In general you create a TRC under certain assumptions. You will only get good results if your images hold these assumptions. E.g. if "vividness" changes the curves of your images (which is probably the case) then applying TRC done with different "vividness" gives different results. These may still be far better than not applying a custom TRC. You have to test it. Another important assumption is to be sure that the camera does not apply "magic" in-camera adjustments to your images, depending on camera settings like White Balance etc. If that's the case then your TRC will probably fail most often. The D60 behaves well in this respect. Again you have to test that. The image histograms in FDRTools help you in judging the quality of linearisation.

Hmmmh, I hope I haven't forgotten anything. If you have further questions...

[Have just seen that the images are wrapped if your browser window is not wide enough. Will see if I can configure the forum not to do this.][No, does not seem to be possible.]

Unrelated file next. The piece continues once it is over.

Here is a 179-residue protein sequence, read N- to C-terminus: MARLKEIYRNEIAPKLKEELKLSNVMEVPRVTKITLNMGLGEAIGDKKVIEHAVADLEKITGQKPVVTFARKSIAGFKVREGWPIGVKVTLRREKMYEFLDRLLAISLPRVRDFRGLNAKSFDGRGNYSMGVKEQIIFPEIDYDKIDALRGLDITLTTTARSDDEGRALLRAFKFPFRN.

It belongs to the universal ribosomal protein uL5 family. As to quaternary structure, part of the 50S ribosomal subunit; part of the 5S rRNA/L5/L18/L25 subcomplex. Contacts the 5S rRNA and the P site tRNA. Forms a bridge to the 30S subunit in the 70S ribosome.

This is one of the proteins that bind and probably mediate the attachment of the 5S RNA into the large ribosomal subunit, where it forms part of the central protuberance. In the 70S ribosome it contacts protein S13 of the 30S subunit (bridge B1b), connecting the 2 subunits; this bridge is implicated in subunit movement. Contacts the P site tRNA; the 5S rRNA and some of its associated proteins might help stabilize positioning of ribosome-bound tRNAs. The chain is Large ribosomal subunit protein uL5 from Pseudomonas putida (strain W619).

« Last Edit: November 15, 2007, 10:41:53 AM by AndreasSchoemann » Logged
ericob
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« Reply #2 on: November 19, 2007, 10:40:24 PM »

(I see you must have a wide screen Smiley !  Conveniently, I recently bought one also and with the browser window expanded to the full width of the screen I can indeed view the screen shots side by side.)

Thanks for the tip about the previous version still being available... I hadn't noticed.

Special thanks for the detailed information about Tone Reproduction Curves!

Since I am working with images several steps away from the raw file, it was helpful that you confirmed my suspicion that any step in that process that affects the color curves will change the TRC that results from following your tutorial.